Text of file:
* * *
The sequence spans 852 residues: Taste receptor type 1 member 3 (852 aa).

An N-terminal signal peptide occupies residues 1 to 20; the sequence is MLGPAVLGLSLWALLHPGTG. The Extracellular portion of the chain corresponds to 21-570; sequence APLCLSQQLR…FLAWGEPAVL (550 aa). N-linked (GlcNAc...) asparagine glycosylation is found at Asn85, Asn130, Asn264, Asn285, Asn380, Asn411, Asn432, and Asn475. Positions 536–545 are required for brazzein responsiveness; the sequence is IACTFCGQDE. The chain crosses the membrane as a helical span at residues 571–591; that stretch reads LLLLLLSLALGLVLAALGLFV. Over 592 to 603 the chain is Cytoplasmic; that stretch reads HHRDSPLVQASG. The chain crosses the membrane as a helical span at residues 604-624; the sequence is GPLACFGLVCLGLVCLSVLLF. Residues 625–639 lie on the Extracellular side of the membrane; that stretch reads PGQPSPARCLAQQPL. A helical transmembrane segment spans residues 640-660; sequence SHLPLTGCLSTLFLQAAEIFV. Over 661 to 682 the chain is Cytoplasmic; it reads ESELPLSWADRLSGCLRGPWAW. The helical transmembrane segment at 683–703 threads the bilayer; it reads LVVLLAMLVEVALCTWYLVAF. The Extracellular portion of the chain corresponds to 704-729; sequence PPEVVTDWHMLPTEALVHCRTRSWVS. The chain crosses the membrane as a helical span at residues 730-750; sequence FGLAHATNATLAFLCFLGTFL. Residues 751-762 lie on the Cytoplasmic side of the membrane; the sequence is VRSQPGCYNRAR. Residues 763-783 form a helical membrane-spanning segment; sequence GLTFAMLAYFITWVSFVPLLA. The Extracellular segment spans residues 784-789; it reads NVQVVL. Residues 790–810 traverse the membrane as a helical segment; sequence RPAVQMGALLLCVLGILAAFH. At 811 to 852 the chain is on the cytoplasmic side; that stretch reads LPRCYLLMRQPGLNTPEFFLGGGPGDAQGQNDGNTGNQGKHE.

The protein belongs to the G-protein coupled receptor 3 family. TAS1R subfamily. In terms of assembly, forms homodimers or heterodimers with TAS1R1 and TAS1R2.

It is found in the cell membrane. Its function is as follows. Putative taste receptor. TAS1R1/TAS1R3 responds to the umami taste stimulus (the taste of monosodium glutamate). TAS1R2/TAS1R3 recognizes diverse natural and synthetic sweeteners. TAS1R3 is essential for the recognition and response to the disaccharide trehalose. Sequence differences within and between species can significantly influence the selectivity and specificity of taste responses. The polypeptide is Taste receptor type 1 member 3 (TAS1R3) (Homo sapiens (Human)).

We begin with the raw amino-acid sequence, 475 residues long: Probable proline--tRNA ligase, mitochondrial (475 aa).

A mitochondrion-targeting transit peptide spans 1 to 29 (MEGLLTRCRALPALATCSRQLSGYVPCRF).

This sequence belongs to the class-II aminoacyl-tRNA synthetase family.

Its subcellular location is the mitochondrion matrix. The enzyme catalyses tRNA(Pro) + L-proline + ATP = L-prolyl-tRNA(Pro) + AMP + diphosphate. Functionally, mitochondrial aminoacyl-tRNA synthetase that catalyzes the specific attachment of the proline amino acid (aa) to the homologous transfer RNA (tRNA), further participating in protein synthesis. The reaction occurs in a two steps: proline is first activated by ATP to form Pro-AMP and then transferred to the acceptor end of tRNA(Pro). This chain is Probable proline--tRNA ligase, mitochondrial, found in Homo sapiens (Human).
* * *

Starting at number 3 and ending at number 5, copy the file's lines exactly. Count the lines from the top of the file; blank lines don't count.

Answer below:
The protein belongs to the G-protein coupled receptor 3 family. TAS1R subfamily. In terms of assembly, forms homodimers or heterodimers with TAS1R1 and TAS1R2.

It is found in the cell membrane. Its function is as follows. Putative taste receptor. TAS1R1/TAS1R3 responds to the umami taste stimulus (the taste of monosodium glutamate). TAS1R2/TAS1R3 recognizes diverse natural and synthetic sweeteners. TAS1R3 is essential for the recognition and response to the disaccharide trehalose. Sequence differences within and between species can significantly influence the selectivity and specificity of taste responses. The polypeptide is Taste receptor type 1 member 3 (TAS1R3) (Homo sapiens (Human)).

We begin with the raw amino-acid sequence, 475 residues long: Probable proline--tRNA ligase, mitochondrial (475 aa).